Hello, my name is Andrea and I habitually burn baked goods.
This is my story.
Once upon a time last week I baked a pie – a strawberry rhubarb pie. I carefully chopped up my fruit and dumped it in a mixing bowl. I measured in the required amounts of lemon juice, instant tapioca, spices and vanilla. My boldest venture was to substitute the white sugar with half the amount of pure maple syrup, making this dessert something truly Vermont-like and wonderful.
I stirred my pie filling thoroughly and let my shiny **new** oven preheat. My favorite pie plate with the deep dish and charming crimped edges was lined with pastry dough and then filled with the pretty mess. All was ready. My timer stood at attention on top of the stove and the red preheat light clicked off. I quickly sprinkled some sugar over the delicately slit top crust and then slid the beauty in to bake.
Fifteen minutes later when the first timer buzzed its warning, I dutifully came to the kitchen and turned the heat down before resetting the time. Forty-five minutes after that, I returned to the fragrance of glorious pie scenting the entire front half of the apartment. Crimson juices oozed from the crimped edges and bubbled up between the top crust slits. It was obviously ready to be taken out, but the crust looked slightly pale to me – it was *almost* perfect, but not quite. I envisioned a pie on the glossy front cover of a cooking magazine, golden and crisp and my pie just wasn’t there yet.
There I stumbled and there I fell, gentle reader. When will I learn that sometimes ‘almost perfect’ is as close as I should dare get to a magazine cover? Fools rush in, or so they say, and so I did.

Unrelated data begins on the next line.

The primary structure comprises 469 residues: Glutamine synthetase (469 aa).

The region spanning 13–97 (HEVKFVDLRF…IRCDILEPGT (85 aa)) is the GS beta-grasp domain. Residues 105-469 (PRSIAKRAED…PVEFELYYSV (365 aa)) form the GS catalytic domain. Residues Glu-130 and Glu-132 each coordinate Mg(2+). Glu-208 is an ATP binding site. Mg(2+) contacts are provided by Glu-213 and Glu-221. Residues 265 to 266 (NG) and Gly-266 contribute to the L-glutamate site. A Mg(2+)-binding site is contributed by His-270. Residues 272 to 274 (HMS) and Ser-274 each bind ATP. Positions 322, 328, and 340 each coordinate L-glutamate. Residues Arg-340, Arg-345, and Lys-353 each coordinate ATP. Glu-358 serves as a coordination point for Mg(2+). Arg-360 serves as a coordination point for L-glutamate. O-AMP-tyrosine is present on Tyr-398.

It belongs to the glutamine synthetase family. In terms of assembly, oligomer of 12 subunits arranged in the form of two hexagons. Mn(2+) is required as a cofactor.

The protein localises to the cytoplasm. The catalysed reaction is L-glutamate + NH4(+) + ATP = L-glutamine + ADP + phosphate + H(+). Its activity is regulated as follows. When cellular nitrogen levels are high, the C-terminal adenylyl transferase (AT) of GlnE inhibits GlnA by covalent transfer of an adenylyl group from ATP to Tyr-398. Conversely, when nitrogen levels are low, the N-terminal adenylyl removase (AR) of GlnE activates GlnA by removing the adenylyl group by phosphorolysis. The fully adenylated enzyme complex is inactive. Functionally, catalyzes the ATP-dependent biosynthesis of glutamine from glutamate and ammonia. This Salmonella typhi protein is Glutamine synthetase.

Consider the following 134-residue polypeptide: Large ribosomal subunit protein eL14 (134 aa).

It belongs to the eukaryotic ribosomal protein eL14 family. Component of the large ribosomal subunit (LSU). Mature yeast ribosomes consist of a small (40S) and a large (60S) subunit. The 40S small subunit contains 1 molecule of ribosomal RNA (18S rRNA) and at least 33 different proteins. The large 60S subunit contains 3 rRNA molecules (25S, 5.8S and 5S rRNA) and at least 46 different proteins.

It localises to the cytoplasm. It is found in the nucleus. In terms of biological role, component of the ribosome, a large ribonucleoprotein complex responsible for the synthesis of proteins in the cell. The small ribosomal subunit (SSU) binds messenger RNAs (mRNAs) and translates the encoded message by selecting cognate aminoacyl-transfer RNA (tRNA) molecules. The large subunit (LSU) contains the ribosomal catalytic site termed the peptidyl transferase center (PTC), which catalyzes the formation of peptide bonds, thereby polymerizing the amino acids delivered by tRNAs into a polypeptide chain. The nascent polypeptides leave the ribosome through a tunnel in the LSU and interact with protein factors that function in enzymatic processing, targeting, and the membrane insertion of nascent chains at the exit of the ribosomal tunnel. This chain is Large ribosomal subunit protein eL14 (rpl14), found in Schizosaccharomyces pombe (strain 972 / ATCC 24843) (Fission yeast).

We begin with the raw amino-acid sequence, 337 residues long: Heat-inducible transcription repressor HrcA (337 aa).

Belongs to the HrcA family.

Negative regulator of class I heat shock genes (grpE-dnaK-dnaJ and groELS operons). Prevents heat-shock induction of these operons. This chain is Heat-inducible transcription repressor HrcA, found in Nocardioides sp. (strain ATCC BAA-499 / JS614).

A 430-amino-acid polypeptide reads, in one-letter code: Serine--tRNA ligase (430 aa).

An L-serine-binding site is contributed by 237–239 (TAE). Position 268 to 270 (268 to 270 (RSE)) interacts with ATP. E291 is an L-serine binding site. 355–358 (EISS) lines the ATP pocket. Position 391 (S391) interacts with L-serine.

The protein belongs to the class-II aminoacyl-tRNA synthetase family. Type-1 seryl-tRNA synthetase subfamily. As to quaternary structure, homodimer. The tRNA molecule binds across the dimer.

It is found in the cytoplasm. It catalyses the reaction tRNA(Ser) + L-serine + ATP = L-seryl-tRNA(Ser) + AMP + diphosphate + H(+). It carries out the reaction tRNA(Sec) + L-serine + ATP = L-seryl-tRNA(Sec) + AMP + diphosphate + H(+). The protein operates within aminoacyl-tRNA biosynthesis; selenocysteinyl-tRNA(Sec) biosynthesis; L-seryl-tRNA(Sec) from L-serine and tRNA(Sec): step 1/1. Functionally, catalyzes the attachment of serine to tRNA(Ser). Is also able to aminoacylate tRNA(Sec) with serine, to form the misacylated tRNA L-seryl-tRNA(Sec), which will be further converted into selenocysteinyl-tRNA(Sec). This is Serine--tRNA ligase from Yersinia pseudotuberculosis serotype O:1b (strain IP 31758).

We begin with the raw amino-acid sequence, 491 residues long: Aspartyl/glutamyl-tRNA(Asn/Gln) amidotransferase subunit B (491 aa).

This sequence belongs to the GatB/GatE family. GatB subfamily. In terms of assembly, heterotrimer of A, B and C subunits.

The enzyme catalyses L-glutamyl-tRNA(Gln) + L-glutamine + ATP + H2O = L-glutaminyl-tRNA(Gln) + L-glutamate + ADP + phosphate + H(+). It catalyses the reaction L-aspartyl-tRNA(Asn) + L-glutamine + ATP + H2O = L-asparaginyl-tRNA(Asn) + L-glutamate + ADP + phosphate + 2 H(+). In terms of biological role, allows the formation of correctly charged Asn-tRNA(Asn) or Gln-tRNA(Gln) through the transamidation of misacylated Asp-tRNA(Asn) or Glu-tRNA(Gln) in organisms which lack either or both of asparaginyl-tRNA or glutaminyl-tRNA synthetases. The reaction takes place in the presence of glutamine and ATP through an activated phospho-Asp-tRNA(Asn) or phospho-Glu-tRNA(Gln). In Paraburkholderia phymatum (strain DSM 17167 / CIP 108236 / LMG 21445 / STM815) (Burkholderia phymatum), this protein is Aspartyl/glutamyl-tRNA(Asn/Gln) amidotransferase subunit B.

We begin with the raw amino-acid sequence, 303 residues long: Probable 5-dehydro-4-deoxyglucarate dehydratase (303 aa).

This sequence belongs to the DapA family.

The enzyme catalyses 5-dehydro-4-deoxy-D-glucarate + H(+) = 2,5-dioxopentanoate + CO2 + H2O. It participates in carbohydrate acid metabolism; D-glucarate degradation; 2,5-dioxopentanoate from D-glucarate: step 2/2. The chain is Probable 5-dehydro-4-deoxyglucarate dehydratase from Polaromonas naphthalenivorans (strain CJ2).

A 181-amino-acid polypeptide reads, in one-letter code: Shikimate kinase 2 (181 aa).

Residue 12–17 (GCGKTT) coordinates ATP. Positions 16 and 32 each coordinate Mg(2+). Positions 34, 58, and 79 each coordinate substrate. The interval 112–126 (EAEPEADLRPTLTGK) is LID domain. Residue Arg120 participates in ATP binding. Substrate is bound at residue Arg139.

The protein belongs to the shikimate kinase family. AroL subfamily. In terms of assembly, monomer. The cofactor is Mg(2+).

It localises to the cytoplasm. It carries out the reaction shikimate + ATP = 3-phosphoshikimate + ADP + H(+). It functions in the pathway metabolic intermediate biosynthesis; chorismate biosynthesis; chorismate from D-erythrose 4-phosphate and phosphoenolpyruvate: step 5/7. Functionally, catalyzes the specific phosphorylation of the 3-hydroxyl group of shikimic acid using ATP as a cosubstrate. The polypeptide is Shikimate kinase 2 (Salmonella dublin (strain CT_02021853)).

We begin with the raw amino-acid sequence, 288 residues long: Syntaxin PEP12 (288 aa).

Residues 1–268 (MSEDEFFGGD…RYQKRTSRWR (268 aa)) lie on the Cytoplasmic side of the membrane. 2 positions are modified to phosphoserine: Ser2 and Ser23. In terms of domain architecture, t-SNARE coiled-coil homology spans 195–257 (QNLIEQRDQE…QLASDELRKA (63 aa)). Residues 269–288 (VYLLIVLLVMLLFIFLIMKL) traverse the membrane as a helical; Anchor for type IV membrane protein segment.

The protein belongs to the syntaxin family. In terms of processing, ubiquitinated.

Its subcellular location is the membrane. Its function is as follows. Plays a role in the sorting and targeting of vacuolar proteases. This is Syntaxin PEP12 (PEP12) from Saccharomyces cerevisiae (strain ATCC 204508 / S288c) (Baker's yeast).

“Let’s stick this bad boy under the broiler for a minute or two – that oughtta brown ’em up!!”
Oh, the pain of stupidity. Temporary insanity set in and it seemed like a good idea, I switched the control over to Broiler with a clever smile and put the timer on for another five minutes.
Five minutes doesn’t seem like a long time, does it? A five minute shower is hardly worth taking, the snooze button on my alarm that doles out extra sleep in five minute increments is a joke and I wouldn’t dream of only giving myself five minutes to EAT pie – but let me tell you, five minutes under the broiler of a brand new oven is something to be reckoned with. In fact, the poor pie didn’t even last the entire five minutes. I came running to the kitchen when I smelled smoke and the blessed timer still had a good minute on it.
Broilers kill, ladies and gents. Should have left well enough alone and not messed with something that was good and nearly perfect. My pie needed to be taken to some sort of pastry burn unit but unfortunately, they don’t exist – yet. We’ll see what happens if I keep on baking, they may open one and name it after me and I will leave something to it in my will.
My pie – oh, my pie. It was blackened and acrid smelling. The lovely juice that once oozed from its crust resembled a tarry black river of cooled lava. The sugar that so delightfully decorated the top had bubbled up into angry, swollen worts of Burnt. It was awful.
Thank God for the men in my life, who scraped away the charcoal top layer and enjoyed the goop that remained, saying that it gave the pie a “brûléed-type flavor”. They were actually quite impressed and honestly, so was I -that is by far the most damage I have ever done to a baked good, I have taken my dessert destruction to a whole new level.
Next time I will be content with almost perfect, unless, of course, I get a better idea.